Initiated by suffragettes and labour activists in Europe, the first International Women’s Day was organized in March 1911. While respect for the equal rights and place of women in society has come a long way since 1911, there is still plenty of work to do on gender equality.
Edmonton has long history when it comes to advancing gender equality; most notably Emily Murphy and the Famous Five’s campaign to lead the Persons Case to victory in 1929. But the history of women in Edmonton is much deeper than the Famous Five alone. To mark International Women’s Day 2018, we took a look back at five ECAMP stories of inspiring women right here in Edmonton, their pursuit of an equal place in Edmonton’s public life, and their contributions to building our city.
In an era where women were not considered persons under the law—let alone considered qualified to be working as scientific professionals—Eda Owen was named as the Provincial Agent and Weather Observer for Alberta. From her home in the Highlands, the England-born settler spent 28 years meticulously recording weather conditions in Edmonton and faithfully compiling reports from other stations across Northern Alberta and the Northwest Territories.
Mind the Gap
GWG employed a large female workforce; a few men were also employed there as well. However, duties were assigned by gender. Men were generally employed as cutters and pressers while women worked as sewing machine operators. Women’s wages were lower than men’s: “In general, notes historian Linda Kealey, ‘women’s work in the clothing trades was labeled unskilled or less skilled then men’s, and the sexual division of labour was reinforced by low wages.”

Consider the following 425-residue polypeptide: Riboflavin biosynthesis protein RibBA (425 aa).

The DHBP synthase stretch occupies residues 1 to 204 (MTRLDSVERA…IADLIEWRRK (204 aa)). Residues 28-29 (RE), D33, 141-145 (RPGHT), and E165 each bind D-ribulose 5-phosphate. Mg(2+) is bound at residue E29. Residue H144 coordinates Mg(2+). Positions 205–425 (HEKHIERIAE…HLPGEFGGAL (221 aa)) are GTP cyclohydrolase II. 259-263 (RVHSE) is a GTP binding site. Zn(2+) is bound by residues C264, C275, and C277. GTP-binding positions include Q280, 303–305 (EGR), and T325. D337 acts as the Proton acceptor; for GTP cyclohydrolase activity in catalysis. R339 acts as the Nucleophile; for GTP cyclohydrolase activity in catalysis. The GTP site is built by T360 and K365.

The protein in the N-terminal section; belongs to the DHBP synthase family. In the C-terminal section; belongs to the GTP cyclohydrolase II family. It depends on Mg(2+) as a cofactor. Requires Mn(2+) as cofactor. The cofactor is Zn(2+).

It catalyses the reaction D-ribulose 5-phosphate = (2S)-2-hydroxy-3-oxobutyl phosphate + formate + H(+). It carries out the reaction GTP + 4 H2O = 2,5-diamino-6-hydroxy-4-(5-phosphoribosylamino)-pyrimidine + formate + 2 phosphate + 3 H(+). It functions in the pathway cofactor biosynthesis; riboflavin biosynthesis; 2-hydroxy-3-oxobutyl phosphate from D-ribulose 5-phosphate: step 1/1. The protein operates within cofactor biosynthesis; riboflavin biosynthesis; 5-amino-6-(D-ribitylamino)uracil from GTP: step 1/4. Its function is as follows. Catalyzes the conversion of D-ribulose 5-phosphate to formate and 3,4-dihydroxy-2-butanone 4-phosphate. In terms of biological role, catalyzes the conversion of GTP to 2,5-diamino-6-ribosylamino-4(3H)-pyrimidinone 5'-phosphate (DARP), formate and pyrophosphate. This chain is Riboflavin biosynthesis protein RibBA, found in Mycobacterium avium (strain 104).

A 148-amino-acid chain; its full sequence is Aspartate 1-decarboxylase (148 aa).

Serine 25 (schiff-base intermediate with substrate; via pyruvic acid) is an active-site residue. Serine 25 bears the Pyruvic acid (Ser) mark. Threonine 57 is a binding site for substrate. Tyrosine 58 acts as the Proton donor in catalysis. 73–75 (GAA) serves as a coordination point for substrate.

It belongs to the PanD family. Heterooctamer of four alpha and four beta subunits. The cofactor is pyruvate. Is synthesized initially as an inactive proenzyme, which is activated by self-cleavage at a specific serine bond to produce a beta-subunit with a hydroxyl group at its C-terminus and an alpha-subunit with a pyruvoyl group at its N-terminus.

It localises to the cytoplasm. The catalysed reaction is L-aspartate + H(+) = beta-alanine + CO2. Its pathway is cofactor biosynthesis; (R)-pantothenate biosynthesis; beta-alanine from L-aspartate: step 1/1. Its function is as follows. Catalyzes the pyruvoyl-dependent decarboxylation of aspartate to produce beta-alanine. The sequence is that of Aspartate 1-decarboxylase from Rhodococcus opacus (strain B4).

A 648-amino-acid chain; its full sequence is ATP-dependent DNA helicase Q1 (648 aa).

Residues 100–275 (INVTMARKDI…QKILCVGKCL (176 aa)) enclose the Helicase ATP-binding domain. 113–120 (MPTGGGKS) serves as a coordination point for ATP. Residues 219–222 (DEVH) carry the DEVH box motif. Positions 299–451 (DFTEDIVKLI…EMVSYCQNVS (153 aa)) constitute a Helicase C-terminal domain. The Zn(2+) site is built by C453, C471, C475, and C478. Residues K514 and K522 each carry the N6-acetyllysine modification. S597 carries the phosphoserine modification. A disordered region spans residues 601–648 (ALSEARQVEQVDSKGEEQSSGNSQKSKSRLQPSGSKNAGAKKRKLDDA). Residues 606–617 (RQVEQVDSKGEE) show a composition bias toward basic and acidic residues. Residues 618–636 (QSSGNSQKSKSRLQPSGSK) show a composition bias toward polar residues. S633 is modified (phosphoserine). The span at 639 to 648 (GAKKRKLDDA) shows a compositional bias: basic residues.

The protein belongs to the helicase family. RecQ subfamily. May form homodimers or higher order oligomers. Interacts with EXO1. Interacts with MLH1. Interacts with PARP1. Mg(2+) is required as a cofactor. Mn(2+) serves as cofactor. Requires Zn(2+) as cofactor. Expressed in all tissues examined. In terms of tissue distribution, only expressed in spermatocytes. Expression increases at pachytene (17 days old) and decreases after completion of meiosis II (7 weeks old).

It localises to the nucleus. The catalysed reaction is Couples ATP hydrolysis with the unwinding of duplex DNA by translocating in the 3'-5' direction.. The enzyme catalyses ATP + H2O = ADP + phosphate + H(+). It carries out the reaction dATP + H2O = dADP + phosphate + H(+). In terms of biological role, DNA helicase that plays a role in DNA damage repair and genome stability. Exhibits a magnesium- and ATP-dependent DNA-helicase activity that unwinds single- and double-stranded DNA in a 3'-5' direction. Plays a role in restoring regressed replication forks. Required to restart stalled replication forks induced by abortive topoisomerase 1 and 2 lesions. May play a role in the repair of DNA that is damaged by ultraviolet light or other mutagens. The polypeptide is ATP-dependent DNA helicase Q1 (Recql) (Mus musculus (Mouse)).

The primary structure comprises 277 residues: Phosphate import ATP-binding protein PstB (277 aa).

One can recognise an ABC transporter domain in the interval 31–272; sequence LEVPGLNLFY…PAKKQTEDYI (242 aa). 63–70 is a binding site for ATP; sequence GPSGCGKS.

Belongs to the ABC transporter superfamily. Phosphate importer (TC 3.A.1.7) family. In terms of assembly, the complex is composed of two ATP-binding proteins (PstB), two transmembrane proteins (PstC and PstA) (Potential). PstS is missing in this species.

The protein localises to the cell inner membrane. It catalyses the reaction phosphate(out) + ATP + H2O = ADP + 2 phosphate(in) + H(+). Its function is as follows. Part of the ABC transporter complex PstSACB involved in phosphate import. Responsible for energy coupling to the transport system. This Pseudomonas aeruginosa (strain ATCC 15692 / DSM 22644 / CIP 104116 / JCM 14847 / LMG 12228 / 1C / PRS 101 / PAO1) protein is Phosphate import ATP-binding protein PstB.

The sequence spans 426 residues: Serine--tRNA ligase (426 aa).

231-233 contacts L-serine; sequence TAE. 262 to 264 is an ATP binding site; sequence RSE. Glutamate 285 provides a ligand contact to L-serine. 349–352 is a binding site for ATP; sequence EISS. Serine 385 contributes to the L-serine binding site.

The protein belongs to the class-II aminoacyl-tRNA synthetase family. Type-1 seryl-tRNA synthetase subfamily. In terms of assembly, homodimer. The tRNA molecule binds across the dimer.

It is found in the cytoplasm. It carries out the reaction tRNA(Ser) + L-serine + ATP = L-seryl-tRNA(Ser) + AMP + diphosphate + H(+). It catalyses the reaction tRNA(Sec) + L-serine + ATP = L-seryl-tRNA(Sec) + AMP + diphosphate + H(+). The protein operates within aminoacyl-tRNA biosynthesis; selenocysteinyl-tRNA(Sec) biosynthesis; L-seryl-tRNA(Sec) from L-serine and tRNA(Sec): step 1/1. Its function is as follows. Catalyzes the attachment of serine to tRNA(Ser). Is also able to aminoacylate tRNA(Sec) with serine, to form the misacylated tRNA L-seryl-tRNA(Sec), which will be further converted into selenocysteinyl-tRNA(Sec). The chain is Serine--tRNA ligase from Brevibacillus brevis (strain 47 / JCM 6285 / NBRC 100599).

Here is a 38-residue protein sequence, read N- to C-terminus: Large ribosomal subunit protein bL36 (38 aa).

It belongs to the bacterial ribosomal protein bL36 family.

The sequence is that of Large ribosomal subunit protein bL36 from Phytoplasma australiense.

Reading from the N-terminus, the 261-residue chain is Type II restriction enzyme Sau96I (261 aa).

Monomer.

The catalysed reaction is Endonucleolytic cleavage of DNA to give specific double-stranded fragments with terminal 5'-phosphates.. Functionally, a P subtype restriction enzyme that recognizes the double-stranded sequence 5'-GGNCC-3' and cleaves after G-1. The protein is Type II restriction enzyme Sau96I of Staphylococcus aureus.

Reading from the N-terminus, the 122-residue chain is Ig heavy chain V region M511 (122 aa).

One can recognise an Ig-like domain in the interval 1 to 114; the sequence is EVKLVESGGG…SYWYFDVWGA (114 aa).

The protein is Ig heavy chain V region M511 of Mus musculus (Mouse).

As a child of the Depression, Thelma’s first decade was one of both scarcity and abundance, as the world around her tightened its proverbial purse strings, she was shown the value of cooperation and community, sacrifice and solidarity. Upon this foundation, a truly incredible woman was built; a Métis matriarch who has brightened the world and served all people by standing up for children, women, the elderly, families and the larger Métis nation.
Al Rashid Mosque
In Episode 3, writers Daood Hamdani and Richard Awid, and the Canadian Council of Muslim Women’s Zohra Husaini tell the story of the Al Rashid and the multi-faith effort to build “the real Little Mosque on the Prairie”.
Edmonton’s busiest wartime factories, the Great West Garment Company, provided an essential wartime service, and the 500-some workers were unable to resign unless they were enlisting. Over five years, the factory produced about 6.5 million military clothes and became the British Empire’s largest garment manufacturing company. Of the factory’s workers—who worked in three shift segments, 24/7—87 per cent of workers were women.
For more fascinating stories documenting the history of women in Alberta, head on over to the Alberta Women’s Memory Project.